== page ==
Bone mineral density in patients with classic galactosaemia

M.E. Rubio-Gozalbo, S. Hamming, M.J.P.G. van Kroonenburgh, J.A. Bakker, C. Vermeer, Ph. Forget

Research output: Contribution to journalArticleAcademicpeer-review

Abstract

Bone mineral density in patients with classic galactosaemia.

Rubio-Gozalbo ME, Hamming S, van Kroonenburgh MJ, Bakker JA, Vermeer C, Forget PP.

Department of Pediatrics, Academic Hospital Maastricht, Netherlands. mrub@skin.azm.nl

BACKGROUND: Diminished bone mineral density (BMD) is a well known complication in women with classic galactosaemia caused by premature ovarian failure. Diminished BMD in prepubertal patients of either sex has, however, only been reported once. Aim: To assess BMD in children with classic galactosaemia. METHODS: Eleven treated patients (five males, six females, aged 2-18 years) had BMD determined by dual energy x ray absorptiometry. Two measurements were performed, an areal measurement of the total body and a volumetric measurement of the femoral neck. Results were expressed as Z scores. Dietary calcium intake, blood calcium, phosphate, vitamin D, parathormone, and markers of bone formation (bone alkaline phosphatase, osteocalcin) and bone resorption (NTX) were determined. RESULTS: All patients had a significantly diminished BMD. Mean Z score of the volumetric BMD was -1.76 (range -0.7 to -3.3), and of the areal BMD -0.99 (range -0.5 to -1.4). Dietary calcium intake and calcium, phosphate, parathormone, bone alkaline phosphatase, vitamin D metabolites, and osteocalcin (free and carboxylated) were normal in all patients. NTX levels in blood were significantly lower (p < 0.001) than in control subjects. CONCLUSION: BMD in this group of children of both sexes with classic galactosaemia under dietary treatment was decreased. Lower NTX levels in galactosaemics point to an apparent decreased bone resorption.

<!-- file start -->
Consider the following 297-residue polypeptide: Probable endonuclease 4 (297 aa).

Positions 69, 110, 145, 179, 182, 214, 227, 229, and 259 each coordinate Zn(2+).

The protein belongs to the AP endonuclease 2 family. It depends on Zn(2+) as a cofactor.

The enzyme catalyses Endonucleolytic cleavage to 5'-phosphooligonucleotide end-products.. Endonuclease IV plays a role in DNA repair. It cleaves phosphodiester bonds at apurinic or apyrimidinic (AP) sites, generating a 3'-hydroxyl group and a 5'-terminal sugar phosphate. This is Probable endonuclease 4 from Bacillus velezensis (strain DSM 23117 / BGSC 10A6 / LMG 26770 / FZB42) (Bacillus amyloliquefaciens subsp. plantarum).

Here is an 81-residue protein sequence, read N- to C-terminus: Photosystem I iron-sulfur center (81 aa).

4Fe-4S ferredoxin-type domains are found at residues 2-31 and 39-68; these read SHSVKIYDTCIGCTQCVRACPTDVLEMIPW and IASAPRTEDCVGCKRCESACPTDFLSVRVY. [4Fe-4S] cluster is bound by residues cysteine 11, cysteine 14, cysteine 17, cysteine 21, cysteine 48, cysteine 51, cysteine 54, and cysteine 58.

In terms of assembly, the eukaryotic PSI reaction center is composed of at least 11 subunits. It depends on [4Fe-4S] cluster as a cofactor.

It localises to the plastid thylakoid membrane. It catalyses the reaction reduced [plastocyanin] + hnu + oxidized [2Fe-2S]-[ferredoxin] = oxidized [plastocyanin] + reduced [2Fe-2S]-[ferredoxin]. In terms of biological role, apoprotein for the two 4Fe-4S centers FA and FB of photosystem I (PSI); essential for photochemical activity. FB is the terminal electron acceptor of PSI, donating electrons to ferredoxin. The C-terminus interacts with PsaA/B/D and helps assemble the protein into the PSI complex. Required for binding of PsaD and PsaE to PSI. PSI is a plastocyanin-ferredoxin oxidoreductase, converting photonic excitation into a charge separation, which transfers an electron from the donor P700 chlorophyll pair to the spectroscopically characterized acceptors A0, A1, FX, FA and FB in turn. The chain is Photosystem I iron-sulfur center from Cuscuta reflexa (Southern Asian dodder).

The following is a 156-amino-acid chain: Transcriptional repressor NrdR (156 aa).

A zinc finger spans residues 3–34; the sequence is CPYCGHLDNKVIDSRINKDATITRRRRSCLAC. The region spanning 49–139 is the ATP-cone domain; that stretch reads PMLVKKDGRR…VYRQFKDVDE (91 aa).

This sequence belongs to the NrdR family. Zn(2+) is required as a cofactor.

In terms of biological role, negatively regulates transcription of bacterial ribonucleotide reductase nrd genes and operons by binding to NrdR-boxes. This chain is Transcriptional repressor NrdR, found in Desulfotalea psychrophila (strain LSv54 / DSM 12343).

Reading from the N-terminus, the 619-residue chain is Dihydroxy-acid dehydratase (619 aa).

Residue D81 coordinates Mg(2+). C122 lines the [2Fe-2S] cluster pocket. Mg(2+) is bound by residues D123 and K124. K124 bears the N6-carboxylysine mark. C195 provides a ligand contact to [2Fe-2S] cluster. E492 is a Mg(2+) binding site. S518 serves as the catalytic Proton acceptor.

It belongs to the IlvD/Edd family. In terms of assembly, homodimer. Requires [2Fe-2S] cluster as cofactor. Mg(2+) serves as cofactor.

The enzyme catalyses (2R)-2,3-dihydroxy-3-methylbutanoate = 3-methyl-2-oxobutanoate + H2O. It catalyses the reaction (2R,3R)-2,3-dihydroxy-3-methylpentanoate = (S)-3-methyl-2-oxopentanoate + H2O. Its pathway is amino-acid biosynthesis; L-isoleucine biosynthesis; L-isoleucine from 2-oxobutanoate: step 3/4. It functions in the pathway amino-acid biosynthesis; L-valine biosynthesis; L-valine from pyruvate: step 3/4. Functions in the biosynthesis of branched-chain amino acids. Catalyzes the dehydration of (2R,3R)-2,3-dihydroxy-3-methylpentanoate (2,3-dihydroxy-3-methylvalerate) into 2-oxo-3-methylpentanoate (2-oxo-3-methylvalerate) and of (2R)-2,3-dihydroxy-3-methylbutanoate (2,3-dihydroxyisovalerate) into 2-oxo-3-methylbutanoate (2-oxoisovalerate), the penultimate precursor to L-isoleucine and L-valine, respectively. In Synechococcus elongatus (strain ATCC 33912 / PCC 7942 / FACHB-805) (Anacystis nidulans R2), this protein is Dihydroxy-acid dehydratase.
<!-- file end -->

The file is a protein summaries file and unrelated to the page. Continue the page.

Original languageEnglish
Pages (from-to)57-60
Number of pages4
JournalArchives of Disease in Childhood
Volume87
Issue number1
DOIs
Publication statusPublished - 1 Jan 2002

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